Eaton has supplied more of the innovative Y-shaped LED luminaires that light the departure and arrival roadways at Los Angeles International Airport while Georgia Power awarded a significant rebate to Atlanta Airport for a retrofit of the airfield to LEDs.
Eaton's lighting division (formerly Cooper Lighting) has announced completion of a second phase of a roadway solid-state lighting (SSL) project within the confines of the Los Angeles International (LAX) Airport that involves a custom-designed Y-shaped luminaire illuminating upper/departure and lower/arrivals roadways. The Hartsfield-Jackson Atlanta International Airport (ATL) in Atlanta, GA has announced that utility Georgia Power presented a $45,901 rebate to the airport for the conversion of runway and other airfield lighting to LED sources.
Contemporary LAX luminaire
We first covered the unique airport lighting at LAX back in a 2014 feature article on the Eaton/Cooper Source Awards that recognize innovative lighting projects that use a significant amount of the company's lighting products. The Y-shaped LED-fixture custom design was led by lighting design firm Horton Lees Brogden Lighting Design (HLB) based in Culver City, CA, working with architectural firm Aecom based in Los Angeles, CA.
The team designed the innovative airport lighting fixture around the rectangular form factor of the Eaton LightBar modular light engines that Eaton has used in its own outdoor lighting products. The result is a luminaire that is functional, especially in that each pole lights roadways on different levels, and that makes an architectural statement and is aesthetically compelling.
"Los Angeles is a progressive city that is constantly innovating and in flux. The team sought a design that would be forward-thinking and inspirational but simple enough to be timeless," said Teal Brogden, senior design principal at HLB. "Eaton’s customized LED technology has been pivotal to the success of the design, enabling discrete integration of light and architecture."
Our 2014 story on airport lighting covered the initial deployment of 13 luminaires installed in the Tom Bradley International Terminal that opened in 2013. Now the airport as installed an additional 78 fixtures in the LAX Central Terminal Area as part of the $118 million LAX Curbside Appeal and Roadway Improvement Project.
The LAX fixtures dissipate 413W whereas the prior high-pressure sodium (HPS) lights each used 920W. Clearly, the new lights are more appealing in general, and Eaton said the design meets the requirement of delivering an average 2.5-fc level on both roadways.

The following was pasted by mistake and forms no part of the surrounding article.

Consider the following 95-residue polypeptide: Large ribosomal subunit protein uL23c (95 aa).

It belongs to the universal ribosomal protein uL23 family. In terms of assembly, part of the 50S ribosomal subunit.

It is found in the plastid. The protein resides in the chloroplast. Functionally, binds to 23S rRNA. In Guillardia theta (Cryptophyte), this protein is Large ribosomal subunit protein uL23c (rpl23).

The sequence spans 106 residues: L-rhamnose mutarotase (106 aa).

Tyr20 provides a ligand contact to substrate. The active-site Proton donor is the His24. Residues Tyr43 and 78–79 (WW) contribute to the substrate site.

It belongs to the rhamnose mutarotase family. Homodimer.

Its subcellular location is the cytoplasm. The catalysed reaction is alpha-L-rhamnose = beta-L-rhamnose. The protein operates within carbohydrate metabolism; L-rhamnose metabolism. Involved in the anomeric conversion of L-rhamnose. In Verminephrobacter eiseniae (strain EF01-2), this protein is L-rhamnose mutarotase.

Atlanta airfield lighting
In Atlanta, meanwhile, the most recent energy-efficiency effort with regard to lighting included retrofit of more than 16,000 halogen lamps throughout the north and south airfields. The project included runway edge lights, runway centerline lights, runway guard lights, taxiway guard lights, and taxiway centerline lights.
The airport lighting is being lauded for both efficiency and reliability advantages. Georgia Power said that new LED lighting would save 2 MkWh (million kilowatt hours) annually.
But in the airfield role, maintenance savings may prove more significant. The lighting is rated for 200,000 hours of life. Such products will eliminate relamping costs and will also minimize disruptions to airport operations.
The Atlanta hub asserts that it is the first in the world to have airfields lit exclusive by LEDs. "At the world’s busiest and most efficient airport, we work tirelessly to be one of the most sustainable airports in the world,” said Miguel Southwell, aviation general manager of Hartsfield-Jackson Atlanta International Airport. "We are grateful for our partnership with Georgia Power on our airfield LED lighting project and look forward to working together on future energy efficiency initiatives."
There is quite a lot of guidance available for airports that seek to use LED-based lighting in a variety of applications. For example, the Lighting Research Center (LRC) at Rensselaer Polytechnic Institute issued a report back in 2012 focused on airports. That report noted that maintenance savings are often the biggest benefit for airport SSL projects.